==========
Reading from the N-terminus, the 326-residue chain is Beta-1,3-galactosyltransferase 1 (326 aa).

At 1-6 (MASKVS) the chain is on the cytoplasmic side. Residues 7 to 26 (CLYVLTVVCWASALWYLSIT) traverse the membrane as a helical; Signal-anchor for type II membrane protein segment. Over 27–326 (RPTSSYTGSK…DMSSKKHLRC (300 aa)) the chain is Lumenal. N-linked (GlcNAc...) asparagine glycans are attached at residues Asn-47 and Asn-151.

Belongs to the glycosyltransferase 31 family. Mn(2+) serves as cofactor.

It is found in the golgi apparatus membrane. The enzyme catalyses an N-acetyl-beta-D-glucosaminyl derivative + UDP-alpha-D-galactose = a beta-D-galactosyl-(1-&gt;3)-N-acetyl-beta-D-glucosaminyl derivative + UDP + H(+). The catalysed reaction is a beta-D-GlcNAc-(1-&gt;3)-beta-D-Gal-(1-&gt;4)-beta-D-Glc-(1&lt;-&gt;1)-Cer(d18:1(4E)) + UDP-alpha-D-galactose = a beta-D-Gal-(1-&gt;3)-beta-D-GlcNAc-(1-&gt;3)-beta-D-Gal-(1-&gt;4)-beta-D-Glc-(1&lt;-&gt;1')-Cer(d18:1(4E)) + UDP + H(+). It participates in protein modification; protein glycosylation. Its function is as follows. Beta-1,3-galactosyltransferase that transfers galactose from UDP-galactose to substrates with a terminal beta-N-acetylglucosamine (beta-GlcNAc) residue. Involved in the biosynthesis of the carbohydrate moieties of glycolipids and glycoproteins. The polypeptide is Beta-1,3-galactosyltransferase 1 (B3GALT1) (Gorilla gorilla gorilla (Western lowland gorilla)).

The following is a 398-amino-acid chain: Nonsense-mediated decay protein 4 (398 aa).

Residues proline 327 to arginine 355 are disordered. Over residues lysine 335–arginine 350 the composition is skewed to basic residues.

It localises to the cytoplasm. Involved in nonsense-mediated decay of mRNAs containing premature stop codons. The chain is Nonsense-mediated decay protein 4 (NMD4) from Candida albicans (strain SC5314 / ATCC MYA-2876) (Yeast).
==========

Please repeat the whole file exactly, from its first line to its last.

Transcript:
Reading from the N-terminus, the 326-residue chain is Beta-1,3-galactosyltransferase 1 (326 aa).

At 1-6 (MASKVS) the chain is on the cytoplasmic side. Residues 7 to 26 (CLYVLTVVCWASALWYLSIT) traverse the membrane as a helical; Signal-anchor for type II membrane protein segment. Over 27–326 (RPTSSYTGSK…DMSSKKHLRC (300 aa)) the chain is Lumenal. N-linked (GlcNAc...) asparagine glycans are attached at residues Asn-47 and Asn-151.

Belongs to the glycosyltransferase 31 family. Mn(2+) serves as cofactor.

It is found in the golgi apparatus membrane. The enzyme catalyses an N-acetyl-beta-D-glucosaminyl derivative + UDP-alpha-D-galactose = a beta-D-galactosyl-(1-&gt;3)-N-acetyl-beta-D-glucosaminyl derivative + UDP + H(+). The catalysed reaction is a beta-D-GlcNAc-(1-&gt;3)-beta-D-Gal-(1-&gt;4)-beta-D-Glc-(1&lt;-&gt;1)-Cer(d18:1(4E)) + UDP-alpha-D-galactose = a beta-D-Gal-(1-&gt;3)-beta-D-GlcNAc-(1-&gt;3)-beta-D-Gal-(1-&gt;4)-beta-D-Glc-(1&lt;-&gt;1')-Cer(d18:1(4E)) + UDP + H(+). It participates in protein modification; protein glycosylation. Its function is as follows. Beta-1,3-galactosyltransferase that transfers galactose from UDP-galactose to substrates with a terminal beta-N-acetylglucosamine (beta-GlcNAc) residue. Involved in the biosynthesis of the carbohydrate moieties of glycolipids and glycoproteins. The polypeptide is Beta-1,3-galactosyltransferase 1 (B3GALT1) (Gorilla gorilla gorilla (Western lowland gorilla)).

The following is a 398-amino-acid chain: Nonsense-mediated decay protein 4 (398 aa).

Residues proline 327 to arginine 355 are disordered. Over residues lysine 335–arginine 350 the composition is skewed to basic residues.

It localises to the cytoplasm. Involved in nonsense-mediated decay of mRNAs containing premature stop codons. The chain is Nonsense-mediated decay protein 4 (NMD4) from Candida albicans (strain SC5314 / ATCC MYA-2876) (Yeast).